Oysterbeds Update 29 May 2015 – Chris Cockburn

Hello, here is a much belated update of the 2015 breeding season at the Hayling Oysterbeds.
Just like 2014, the first black-headed gulls and Mediterranean gulls arrived on the lagoon islands on February 14. Numbers of both species rapidly increased as March progressed and, although not properly counted, the numbers of Mediterranean gulls seemed to be much higher than in 2014.

Some odd behaviour was noted during March; for example all of the gulls on the curved island suddenly flew off into the harbour one afternoon; meanwhile all of the gulls on the straight island were acting perfectly normally; after half an hour, gulls returned to the curved island but landed progressively from the southern tip of the island to the northerly tip, very odd!! None of the Mediterranean gulls or Sandwich terns nested on the lagoon islands this year.
The black-headed gulls started nesting in the first week of April, as in previous years.
Common terns started visiting the site in the third week of April and appeared to be finding silvery fish prey, presumably herring sprats.

On 05 May, a low pressure system and its associated strong winds (F8/9) caused damaging waves and a tidal surge (the Cambernet weather & tide station showed that the predicted 4.6m high tide had surged to 5.28m).The result was that apart from the nests on the top of the western half of the straight island, all other nests were washed into the lagoon along with eggs and a few chicks (an estimated 500 nests were lost). Those gulls that had lost eggs soon started re-nesting.

Below are a few poor photographs taken 06 May when the tide level was 5.05m (using a macro lens and trying to keep steady while the wind was gusting  at 48 to 58 mph)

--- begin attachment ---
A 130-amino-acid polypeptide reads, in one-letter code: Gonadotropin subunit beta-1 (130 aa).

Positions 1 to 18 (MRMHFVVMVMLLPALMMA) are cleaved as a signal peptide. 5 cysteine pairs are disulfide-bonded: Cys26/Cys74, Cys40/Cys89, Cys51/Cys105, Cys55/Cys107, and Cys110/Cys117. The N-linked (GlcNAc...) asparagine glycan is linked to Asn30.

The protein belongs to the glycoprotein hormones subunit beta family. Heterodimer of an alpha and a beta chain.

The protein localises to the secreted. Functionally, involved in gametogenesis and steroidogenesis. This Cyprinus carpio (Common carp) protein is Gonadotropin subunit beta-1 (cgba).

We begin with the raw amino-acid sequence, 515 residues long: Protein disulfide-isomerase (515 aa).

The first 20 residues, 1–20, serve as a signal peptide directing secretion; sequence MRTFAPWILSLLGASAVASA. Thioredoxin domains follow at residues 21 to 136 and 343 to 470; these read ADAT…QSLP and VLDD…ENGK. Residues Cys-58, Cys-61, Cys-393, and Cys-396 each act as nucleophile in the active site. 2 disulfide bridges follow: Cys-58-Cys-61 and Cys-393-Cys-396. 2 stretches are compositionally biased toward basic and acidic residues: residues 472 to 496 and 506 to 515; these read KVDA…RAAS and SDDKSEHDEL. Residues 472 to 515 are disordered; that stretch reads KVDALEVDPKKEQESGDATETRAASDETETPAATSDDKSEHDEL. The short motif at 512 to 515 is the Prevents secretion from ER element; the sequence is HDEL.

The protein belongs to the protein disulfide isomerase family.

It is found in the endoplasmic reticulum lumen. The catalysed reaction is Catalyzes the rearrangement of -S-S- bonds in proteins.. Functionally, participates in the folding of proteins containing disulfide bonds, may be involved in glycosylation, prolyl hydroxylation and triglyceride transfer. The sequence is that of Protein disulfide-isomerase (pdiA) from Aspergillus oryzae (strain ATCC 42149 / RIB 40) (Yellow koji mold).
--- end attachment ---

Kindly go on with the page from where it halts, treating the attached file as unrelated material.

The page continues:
The curved island – Copyright Chris Cockburn

The west end of the straight island Copyright Chris Cockburn

The west end of the straight island Copyright Chris Cockburn

The east end of the straight island Copyright Chris Cockburn

The east end of the straight island Copyright Chris Cockburn

By 10th May, some black headed gull eggs had hatched and chicks were becoming visible; but 14th May was a cold and wet day with prolonged periods of rain and it is highly likely that some of the chicks perished from hypothermia.

By 17th of May, encouragingly high numbers of common terns were on the straight island and a few scrapes were becoming active. Nearly all the common terns were on the northern edge of the straight island and therefore not readily visible from the mound.
During the night of 18th May, another tidal surge occurred (slightly lower than the previous one at 5.22m); once again many nests were lost. It seemed that the common terns realised the dangers of nesting on the northern side of the island and a great many are now nesting atop the straight island. Meanwhile, some of the black headed gulls are busy on their third attempt at nesting; they certainly are a tenacious lot!
So, presently, it is a very busy colony with chick feeding, nest building, egg incubating etc – oh, and it is quite noisy too.

Two or three pairs of oystercatchers have now been nesting on the islands for a week or so and if all goes well their eggs should hatch in about four weeks’ time.
No little terns have attempted nesting at the Oysterbeds, but one or two have been seen fishing have been seen fishing in the area. They are probably best viewed from the eastern sea wall at FM (from a point south of the Deeps); look eastwards towards Baker’s Island and South Binness Island.

The tidal surges would have caused problems for gulls nesting on the saltmarsh areas of the RSPB islands; see http://www.rspb.org.uk/community/placestovisit/langstoneharbour/b/weblog/default.aspx.

Following the surging tides, calling Mediterranean gulls have been heard and seen frequently and these are probably failed pairs that will not re-nest. A few Mediterranean goals have been noticed flying low over the lagoon islands; they are not looking for nesting sites but might well be interested in unguarded small chicks!

No ringed plovers have attempted nesting in the lagoon area.

After a bumper crop of Peacock butterflies earlier, it has been rather quiet on the insect front – not helped by frequent breezy days when  photographing insects, and even plants, can be challenging.

Chris C

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